Could you live in a shipping container? More architects and developers are repurposing sea containers into homes. But don't worry; it's not as small as it sounds.
WASHINGTON — In Travis Price’s dream world, he would build a floating village — “just like Sausalito” — over Washington’s waterfront. Only his floating village would be constructed out of repurposed shipping containers.
Price, a D.C. architect, also imagines mobile shipping container apartments, stacked in steel frame buildings.
“And then when you move from Chicago to Mississippi, there’s another 10-story. And you rise up [your condo] on an exterior elevator, plug in and you bring your home with you,” Price says.
“What’s to stop us from having that kind of flexibility? We’re a mobile society, we just haven’t caught up with ourselves yet when it comes to buildings.”
Price isn’t asking people to live in small, dark, enclosed colored boxes that slide up and down gray, industrial buildings. Rather, he envisions homeowners and developers repurposing materials that are overabundant, and finding ways for them to fit into a home’s design — like shipping containers.
“There are over 700,000 sea containers sitting foul, going nowhere in the U.S. Remember, we imported all the stuff. All of your iPhones came in those containers, but we’re not sending anything back,” he says.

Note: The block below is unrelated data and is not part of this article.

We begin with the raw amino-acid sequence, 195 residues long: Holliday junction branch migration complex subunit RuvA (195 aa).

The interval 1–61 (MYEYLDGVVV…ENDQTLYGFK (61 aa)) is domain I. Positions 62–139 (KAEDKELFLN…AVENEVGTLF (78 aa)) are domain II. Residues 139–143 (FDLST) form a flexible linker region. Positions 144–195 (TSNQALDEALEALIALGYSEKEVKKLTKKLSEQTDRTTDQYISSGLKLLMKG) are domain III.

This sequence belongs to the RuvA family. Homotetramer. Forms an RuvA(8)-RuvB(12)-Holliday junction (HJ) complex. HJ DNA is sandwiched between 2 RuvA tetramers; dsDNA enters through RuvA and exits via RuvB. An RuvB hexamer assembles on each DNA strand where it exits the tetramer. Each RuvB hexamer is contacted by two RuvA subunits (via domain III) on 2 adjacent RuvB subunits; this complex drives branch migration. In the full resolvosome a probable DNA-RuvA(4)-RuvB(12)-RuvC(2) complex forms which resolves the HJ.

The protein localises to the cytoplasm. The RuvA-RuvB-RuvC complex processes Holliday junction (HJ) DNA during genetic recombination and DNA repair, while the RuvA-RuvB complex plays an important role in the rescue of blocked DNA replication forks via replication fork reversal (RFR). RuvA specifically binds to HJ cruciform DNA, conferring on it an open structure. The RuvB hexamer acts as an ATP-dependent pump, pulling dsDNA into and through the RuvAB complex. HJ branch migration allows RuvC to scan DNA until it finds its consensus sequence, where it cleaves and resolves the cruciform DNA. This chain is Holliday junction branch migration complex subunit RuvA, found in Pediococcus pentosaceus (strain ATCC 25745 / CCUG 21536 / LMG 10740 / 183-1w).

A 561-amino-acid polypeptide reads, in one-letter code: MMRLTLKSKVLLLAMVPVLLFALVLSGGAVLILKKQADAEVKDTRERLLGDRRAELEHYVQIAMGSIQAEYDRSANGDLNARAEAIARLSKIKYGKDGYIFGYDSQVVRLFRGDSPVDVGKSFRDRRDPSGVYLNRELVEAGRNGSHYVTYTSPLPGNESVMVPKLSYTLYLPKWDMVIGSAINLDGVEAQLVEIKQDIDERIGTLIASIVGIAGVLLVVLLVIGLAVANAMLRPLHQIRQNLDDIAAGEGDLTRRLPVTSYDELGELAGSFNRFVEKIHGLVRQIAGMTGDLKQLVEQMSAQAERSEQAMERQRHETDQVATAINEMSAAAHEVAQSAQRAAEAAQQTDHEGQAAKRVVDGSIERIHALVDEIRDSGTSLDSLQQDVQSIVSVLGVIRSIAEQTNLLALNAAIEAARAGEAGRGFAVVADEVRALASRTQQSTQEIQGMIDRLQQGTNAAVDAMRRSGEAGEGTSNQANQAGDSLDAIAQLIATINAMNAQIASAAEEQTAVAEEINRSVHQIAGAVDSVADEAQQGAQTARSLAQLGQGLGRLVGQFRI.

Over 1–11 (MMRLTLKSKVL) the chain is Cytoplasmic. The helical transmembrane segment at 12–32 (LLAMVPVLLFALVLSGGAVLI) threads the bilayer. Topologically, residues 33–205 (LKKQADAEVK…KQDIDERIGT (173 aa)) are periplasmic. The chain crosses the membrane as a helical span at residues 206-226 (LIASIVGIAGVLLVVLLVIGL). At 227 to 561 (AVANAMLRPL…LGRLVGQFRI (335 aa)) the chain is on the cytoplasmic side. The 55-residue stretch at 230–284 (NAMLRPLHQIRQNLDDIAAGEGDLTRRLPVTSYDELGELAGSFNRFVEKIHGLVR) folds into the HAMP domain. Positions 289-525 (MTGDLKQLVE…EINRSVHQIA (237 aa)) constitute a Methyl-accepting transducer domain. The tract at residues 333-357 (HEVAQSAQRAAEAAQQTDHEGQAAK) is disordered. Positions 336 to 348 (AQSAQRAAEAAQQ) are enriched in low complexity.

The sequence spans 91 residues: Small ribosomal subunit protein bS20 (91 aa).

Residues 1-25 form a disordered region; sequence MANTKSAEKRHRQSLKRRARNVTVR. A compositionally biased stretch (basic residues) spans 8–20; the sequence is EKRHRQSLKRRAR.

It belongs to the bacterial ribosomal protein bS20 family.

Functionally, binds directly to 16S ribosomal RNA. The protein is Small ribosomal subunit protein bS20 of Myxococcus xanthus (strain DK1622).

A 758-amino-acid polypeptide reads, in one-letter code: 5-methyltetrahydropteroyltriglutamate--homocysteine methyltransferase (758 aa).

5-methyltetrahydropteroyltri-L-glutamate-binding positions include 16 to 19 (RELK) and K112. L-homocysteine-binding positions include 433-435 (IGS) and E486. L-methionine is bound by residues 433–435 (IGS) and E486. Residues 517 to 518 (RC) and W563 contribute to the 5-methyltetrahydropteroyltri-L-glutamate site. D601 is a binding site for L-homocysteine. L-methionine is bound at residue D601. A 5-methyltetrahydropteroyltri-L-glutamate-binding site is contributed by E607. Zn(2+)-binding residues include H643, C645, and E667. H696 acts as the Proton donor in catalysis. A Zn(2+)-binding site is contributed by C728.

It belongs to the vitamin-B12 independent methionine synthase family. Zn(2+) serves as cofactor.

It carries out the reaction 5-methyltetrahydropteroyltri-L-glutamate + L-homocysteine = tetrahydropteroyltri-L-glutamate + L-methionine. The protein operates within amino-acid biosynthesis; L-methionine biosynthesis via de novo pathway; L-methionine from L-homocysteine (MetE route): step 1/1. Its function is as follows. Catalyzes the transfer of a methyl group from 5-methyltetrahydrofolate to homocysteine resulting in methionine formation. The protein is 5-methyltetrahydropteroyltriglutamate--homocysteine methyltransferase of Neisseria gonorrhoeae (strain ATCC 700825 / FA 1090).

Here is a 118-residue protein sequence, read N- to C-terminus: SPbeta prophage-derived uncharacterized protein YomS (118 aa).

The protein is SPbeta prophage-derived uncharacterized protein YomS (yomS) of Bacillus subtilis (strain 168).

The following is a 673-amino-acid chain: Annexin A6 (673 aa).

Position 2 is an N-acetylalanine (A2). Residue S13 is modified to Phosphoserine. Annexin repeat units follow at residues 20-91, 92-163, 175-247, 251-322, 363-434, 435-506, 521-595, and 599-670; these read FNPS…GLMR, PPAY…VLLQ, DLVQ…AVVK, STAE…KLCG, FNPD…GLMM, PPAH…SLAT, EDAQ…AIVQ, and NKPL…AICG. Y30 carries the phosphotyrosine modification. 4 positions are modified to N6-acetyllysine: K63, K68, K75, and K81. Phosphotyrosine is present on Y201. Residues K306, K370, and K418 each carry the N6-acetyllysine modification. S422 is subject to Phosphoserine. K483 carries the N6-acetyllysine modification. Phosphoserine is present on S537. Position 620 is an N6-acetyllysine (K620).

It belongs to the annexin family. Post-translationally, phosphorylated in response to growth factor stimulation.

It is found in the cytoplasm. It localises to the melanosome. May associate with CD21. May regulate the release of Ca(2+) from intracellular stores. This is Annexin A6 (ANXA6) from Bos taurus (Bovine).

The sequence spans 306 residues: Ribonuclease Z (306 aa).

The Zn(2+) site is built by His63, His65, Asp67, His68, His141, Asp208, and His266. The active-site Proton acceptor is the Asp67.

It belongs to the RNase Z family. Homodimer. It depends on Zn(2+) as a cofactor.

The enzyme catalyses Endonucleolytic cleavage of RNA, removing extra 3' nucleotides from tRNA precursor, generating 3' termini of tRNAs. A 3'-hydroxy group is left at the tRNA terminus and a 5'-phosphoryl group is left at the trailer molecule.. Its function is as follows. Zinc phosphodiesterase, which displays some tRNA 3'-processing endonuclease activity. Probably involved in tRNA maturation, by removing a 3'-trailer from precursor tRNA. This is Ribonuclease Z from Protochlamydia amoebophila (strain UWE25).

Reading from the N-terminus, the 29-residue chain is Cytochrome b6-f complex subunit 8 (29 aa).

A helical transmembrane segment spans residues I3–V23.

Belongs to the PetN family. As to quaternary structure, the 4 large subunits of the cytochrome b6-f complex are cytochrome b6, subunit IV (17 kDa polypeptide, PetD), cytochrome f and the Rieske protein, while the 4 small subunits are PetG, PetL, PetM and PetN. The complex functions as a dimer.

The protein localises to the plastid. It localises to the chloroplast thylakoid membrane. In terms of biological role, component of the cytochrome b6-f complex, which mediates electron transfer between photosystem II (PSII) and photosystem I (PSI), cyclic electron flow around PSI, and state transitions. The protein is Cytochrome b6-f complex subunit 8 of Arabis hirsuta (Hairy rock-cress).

“Not everything is handcrafted by a chisel and a hammer anymore, so when you start to use these very clever pieces of modern genius, you come up with why Henry Ford gave us all cars, to move us forward.”
In his eyes, D.C. is already moving forward. Price is the architect behind an apartment project that is generating a lot of buzz in the Northeast neighborhood of Brookland. It’s a four-story, 24- occupant development, made from 18 repurposed shipping containers, plus a basement.
Price pitched the building’s design this past spring when Catholic University graduates Sean Joiner and Matthew Grace came to Price for help rebuilding a property they purchased and knocked down.
“Their first response was, ‘No way.’ And then after about a half-hour, it was,